I am wondering if they are short enough to fit inside a gutted G1 battery case.

Thanks
I'll measure these dimensions in a couple hours.

Update:
Here's a drawing. I make no guarantees that this is accurate. However, I believe all important features are modeled.
 

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Linsight Designer
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Looks like I might be coring out an OEM IMA core. I keep telling Lauren there's a reason I keep all these old Insight parts ;). Any coring tips?

.............................

In regards to cooling, I doubt they need any in most climates... I charged and discharged a single cell all day and it never got more than 10 degF above room temperature... that's equivalent to continuously charging (or discharging) a 48S pack at 5200 watts... for over 12 hours without pause.

I guess certain climates (Arizona?) might benefit from a cooling fan, but the fact is these cells have an ESR well below 1 mOhm, so they just don't generate much heat. For reference, the OEM NiMH pack's ESR can exceed 500 mOhm.

The fact that Honda doesn't monitor battery temperature (directly at the cell, at least) suggests that they're only turning on the fans (in the G3 Insight) when ambient temperatures are high (e.g. outside temp, and/or exhaust air temp, etc). Since the G1 Insight can pull considerably less current than the G3's IMA system, I'd venture a guess that these cells will never self-heat when used in any G1 setup. The only cooling benefit is if the car itself is stored in an area with intense heat (e.g. Arizona).
 

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Linsight Designer
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I'm probably going to remove my cells from the modules based on your temperature/charging tests.
I'll repack them like proverbial sardines in a gutted OEM case as that saves a bit of weight and space!
Keep in mind you'll need new bus bars if you remove the tab spacers... the battery terminal studs will get closer.

In regards to shipping these, it's possible the shipping is less if you open up the large outer box and then ship the two smaller inner boxes. The internal boxes are also correctly labeled for shipping lithium batteries.
 

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Linsight Designer
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Fantastic news gang: These modules fit in the OEM G1 IMA battery enclosure WITHOUT MODIFICATION:
youtu.be/-Yw_aFtO9JE

What does this mean? 48S (200 volts) with room to spare... you could even fit 54S (232 volts) )in the OEM bay (if you have QTY3 18S modules). This is the DREAM SOLUTION for a low effort aftermarket lithium in the G1 insight.

I just bought a few more sets. Ha, I tried to buy the rest, but owner wasn't interested ;). OK, fine, we'll just buy them all as a community.
 

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Linsight Designer
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I agree... If only someone on this forum would hurry up and design one ;).
I'm trying to figure out the connector as we speak. Digikey to the rescue.
If I can find the connector, I'll design a BMS PCB specifically for the insight... it will be VERY SIMPLE, and will take place of the OEM BCM... certainly not Linsight, but it's what I have time for right now. Total BOM cost would be under $100... I'll charge more to nominally cover my time, based on minimum wage ;).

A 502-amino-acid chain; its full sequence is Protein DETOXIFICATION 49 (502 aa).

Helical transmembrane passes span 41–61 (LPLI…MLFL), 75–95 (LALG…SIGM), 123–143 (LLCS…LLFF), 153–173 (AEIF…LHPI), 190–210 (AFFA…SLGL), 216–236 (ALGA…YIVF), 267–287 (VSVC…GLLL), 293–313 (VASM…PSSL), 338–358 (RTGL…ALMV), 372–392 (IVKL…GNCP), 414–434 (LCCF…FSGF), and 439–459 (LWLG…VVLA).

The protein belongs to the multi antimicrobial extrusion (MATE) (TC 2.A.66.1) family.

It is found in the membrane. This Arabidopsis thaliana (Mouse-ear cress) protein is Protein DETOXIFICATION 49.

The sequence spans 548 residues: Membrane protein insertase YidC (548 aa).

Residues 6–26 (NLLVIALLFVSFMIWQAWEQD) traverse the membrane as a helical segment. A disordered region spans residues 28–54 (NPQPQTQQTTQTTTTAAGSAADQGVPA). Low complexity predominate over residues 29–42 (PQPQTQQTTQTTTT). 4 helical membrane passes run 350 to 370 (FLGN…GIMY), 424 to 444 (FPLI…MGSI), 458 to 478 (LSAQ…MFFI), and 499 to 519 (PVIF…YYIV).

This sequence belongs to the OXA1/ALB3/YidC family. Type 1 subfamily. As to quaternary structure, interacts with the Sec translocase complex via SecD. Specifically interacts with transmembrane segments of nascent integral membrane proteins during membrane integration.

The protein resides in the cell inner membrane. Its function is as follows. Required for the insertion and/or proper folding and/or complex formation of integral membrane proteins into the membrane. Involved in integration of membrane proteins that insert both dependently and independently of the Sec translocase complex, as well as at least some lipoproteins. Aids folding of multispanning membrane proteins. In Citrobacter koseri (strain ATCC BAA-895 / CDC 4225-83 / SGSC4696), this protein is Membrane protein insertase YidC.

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Linsight Designer
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Alright, I cannot find this connector. I've poured through Digikey's catalog and I'm starting to think this is a Honda-specific connector. There are no identifying markings on the connector whatsoever. If anyone wants to join the search, we'll start with the 12S connector:
Rows: 2
Positions: 20
Row pitch: 3 mm
Column pitch: 2.2 mm

If we can't find the connector, then I'll make my own using two unshielded 1x10 2.2 mm pitch pin headers. This will be slightly less user friendly, but it is a simple solution.

This PCB is going to have a gargantuan legal disclaimer.
 

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Linsight Designer
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I have bought four sets but they will work out at about $1500 each by the time I get them to the UK and duty is paid.
That's still a good deal... half the price of an OEM Honda NiMH refurb, and also cheaper than a 3rd party NiMH cell swap. Were you able to work with someone here to potentially ship them via a cheaper method? As I mentioned previously, you can break the large box down and ship the two smaller boxes (which are properly labelled for individual shipping).

Peter, are you interested in collaborating on the BMS replacement PCB I mentioned previously? Basically I'd be looking for your knowledge on the BCM fooler data stream... I've researched it some, but I discarded that subsystem once I knew for certain Linsight didn't need it at all. If I develop the BMS PCB - with an onboard microcontroller that can send data onto BATTSCI - can you help me with the serial data stream you're using with BCM fooler? I don't want to have to reinvent the wheel.
 

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Linsight Designer
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I'll have to look and see how much complexity 54S adds. There are many concerns that would require additional thought:

-Usability. The 12S and 18S pinouts are different, which would require two separate connectors per "bay" (in the OEM enclosure).

-Safety. The non-used male header (either 12S or 18S) would be energized once the used header was connected to the battery. Customers touching this header could kill themselves.